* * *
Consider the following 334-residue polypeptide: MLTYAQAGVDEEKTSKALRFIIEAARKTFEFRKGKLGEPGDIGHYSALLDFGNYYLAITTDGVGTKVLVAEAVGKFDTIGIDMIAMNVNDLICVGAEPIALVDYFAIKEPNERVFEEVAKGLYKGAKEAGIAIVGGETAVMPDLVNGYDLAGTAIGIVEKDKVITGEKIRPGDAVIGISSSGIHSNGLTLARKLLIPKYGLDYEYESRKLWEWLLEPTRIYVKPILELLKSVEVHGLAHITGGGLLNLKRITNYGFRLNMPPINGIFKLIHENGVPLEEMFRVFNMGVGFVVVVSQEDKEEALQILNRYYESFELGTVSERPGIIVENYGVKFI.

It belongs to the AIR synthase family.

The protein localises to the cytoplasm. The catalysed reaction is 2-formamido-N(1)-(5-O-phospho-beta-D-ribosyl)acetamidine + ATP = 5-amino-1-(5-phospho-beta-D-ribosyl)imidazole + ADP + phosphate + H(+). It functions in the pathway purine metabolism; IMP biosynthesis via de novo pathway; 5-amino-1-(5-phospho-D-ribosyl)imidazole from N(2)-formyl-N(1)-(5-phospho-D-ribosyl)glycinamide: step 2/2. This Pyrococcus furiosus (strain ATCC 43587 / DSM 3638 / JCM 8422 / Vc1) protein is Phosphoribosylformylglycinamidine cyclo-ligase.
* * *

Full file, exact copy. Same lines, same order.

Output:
Consider the following 334-residue polypeptide: MLTYAQAGVDEEKTSKALRFIIEAARKTFEFRKGKLGEPGDIGHYSALLDFGNYYLAITTDGVGTKVLVAEAVGKFDTIGIDMIAMNVNDLICVGAEPIALVDYFAIKEPNERVFEEVAKGLYKGAKEAGIAIVGGETAVMPDLVNGYDLAGTAIGIVEKDKVITGEKIRPGDAVIGISSSGIHSNGLTLARKLLIPKYGLDYEYESRKLWEWLLEPTRIYVKPILELLKSVEVHGLAHITGGGLLNLKRITNYGFRLNMPPINGIFKLIHENGVPLEEMFRVFNMGVGFVVVVSQEDKEEALQILNRYYESFELGTVSERPGIIVENYGVKFI.

It belongs to the AIR synthase family.

The protein localises to the cytoplasm. The catalysed reaction is 2-formamido-N(1)-(5-O-phospho-beta-D-ribosyl)acetamidine + ATP = 5-amino-1-(5-phospho-beta-D-ribosyl)imidazole + ADP + phosphate + H(+). It functions in the pathway purine metabolism; IMP biosynthesis via de novo pathway; 5-amino-1-(5-phospho-D-ribosyl)imidazole from N(2)-formyl-N(1)-(5-phospho-D-ribosyl)glycinamide: step 2/2. This Pyrococcus furiosus (strain ATCC 43587 / DSM 3638 / JCM 8422 / Vc1) protein is Phosphoribosylformylglycinamidine cyclo-ligase.